SATIRICALLY YOURS: Big Boss Jigga Man: The Don of Nigerian music pirates
Not many people look back to the ‘90s with fond memories. That’s because it was terrible times to be a Nigerian. The country was ruled by a military dictator whose sunshades guaranteed that he only viewed the country in one unsettling shade of grey.
Very few things survived under the oppressive reign of the military regimes. Actors only featured in movies with the titles such as ‘Living in bondage’ and the grass over most of the country turned a depressing shade of dirty brown. It was depressing times made even more depressing by one alarming fact. Somewhere, somehow, the Nigerian music industry died.
It’s hard to place when exactly the last real Nigerian song was heard. What is undeniable is that somewhere between the last Danny Wilson hit and the first Plantation Boys record, a record span of almost ten years, people simply stopped singing. What was there to sing about anyway? National heroes were being hung. The Super Eagles had been banned from playing in the Nations Cup and somehow, a million people had found time to march in Abuja in support of a “morphing cap” candidate. No Nigerian looked forward to singing and even fewer had the means too. All seemed hopeless, until someone stepped in to save the nation. His name was ‘Big Boss Jigga Man.’
Most people might be unaware of who the Big Boss Jigga Man is, but odds are there are legacies of him still lying around in their homes. Big Boss Jigga Man is the name behind the first batch of pirated audio CDs that slowly began to creep into the Nigerian market. It started out with a Boy Band CDs that could typically be bought for 300 naira. Albums of West Life, the Backstreet Boys, and Michael Learns to Rock gently began to ease into the homes of most people. These CDs appeared in many ways to be the same as the original versions, except they were a lot cheaper and they carried the signature, tucked behind, beneath the copied glitz of the album, of the maker of the pirated copy: Big Boss Jigga Man. Music pirate.
As the years went by, the influence and appetite of the Big Boss Jigga Man grew in turn. Soon, Nigerians could not only buy CDs of Western boy bands, they could also buy albums of their favourite rappers. Ja-rule was available for 200 naira, so also was Eminem, Jayz, and Outcast. With audio CDs so readily available and even more affordable, more people began to consider the option of buying CD players. Tapes were tossed out the windows and turned into strings of kites and replaced by glittering pirated albums. Nigeria, a country that had sat in silence for almost a decade, had rediscovered the joys of music. Like any half starved man would do, they dived right in without a care of the possible after-effects.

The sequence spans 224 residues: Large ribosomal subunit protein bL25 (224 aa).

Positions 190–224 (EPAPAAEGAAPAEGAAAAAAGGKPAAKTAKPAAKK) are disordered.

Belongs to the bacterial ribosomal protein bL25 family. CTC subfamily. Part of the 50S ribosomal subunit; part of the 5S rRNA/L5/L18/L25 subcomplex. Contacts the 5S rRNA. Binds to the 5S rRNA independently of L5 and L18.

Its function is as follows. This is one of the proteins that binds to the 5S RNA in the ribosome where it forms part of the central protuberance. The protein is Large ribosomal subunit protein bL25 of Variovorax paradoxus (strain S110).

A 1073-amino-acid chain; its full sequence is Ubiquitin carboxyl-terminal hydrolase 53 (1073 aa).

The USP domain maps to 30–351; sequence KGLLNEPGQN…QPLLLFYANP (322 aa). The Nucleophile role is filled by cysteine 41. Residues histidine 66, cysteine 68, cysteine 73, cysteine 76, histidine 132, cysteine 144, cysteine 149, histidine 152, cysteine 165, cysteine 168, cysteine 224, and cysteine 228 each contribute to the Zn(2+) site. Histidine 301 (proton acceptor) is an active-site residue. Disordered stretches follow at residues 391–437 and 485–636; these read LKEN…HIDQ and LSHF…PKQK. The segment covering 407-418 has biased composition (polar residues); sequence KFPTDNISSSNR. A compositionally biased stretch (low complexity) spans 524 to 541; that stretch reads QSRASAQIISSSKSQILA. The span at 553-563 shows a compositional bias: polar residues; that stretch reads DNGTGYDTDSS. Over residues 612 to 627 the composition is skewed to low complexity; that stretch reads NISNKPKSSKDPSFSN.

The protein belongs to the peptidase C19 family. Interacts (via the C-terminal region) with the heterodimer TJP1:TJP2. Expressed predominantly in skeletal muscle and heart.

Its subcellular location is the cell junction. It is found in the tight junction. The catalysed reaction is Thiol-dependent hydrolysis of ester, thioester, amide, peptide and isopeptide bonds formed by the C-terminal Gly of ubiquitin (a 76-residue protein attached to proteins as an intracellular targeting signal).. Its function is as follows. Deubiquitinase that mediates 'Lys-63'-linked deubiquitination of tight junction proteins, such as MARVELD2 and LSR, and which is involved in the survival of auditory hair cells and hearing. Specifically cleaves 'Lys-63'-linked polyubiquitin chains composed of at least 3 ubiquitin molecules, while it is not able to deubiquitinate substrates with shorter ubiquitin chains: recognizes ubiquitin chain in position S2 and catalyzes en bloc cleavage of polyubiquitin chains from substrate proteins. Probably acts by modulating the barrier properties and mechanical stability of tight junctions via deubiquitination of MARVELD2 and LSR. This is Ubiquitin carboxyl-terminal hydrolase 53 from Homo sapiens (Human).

Ten years later, we are once again a nation of music. Many Nigerian artistes might hesitate to admit it, but there is no denying that the early influx of pirated CDs which began years ago, contributed in rekindling their love for music. More importantly, it opened up a Nigeria audio market where people were more willing to pay money for an audio CD, provided the price was below 500 naira-a fate that seems likely to remain for yet another decade.
As for Big Boss Jigga Man, it is hard to know what exactly happened to him. His name is no longer found on most of the pirated CDs. There are some who claim that he was arrested after he foolishly began to publish his address on the pirated CDs that he was making. A few whisper that he is currently locked in a basement by music executives where he is forced to listen to nothing but marching music and songs by Chichi of Africa as punishment for his excesses. Others suggest that he was taken out by the Chinese music mafia, who are willing and capable of creating pirated CDs that can be bought for an even cheaper 100 naira. Is any of these true? That, I do not know.
What I, however, do know, is that his story, like most things Nigerian, carries with it the dual Nigerianesque standards that the world has come to grudgingly recognise. Any nation might consider the Big Boss Jigga Man a financial piracy terrorist, but here in Nigeria his case is likely to be viewed differently.
For giving us affordable music when we had none. For triggering the rebirth and musical minds of our youth. For helping us once again find the Sound of Music. For doing all these and still remaining largely anonymous, the Big Boss Jigga Man is bound to receive our silent thanks. Big Boss Jigga Man: Pirate. Rebel. National Hero.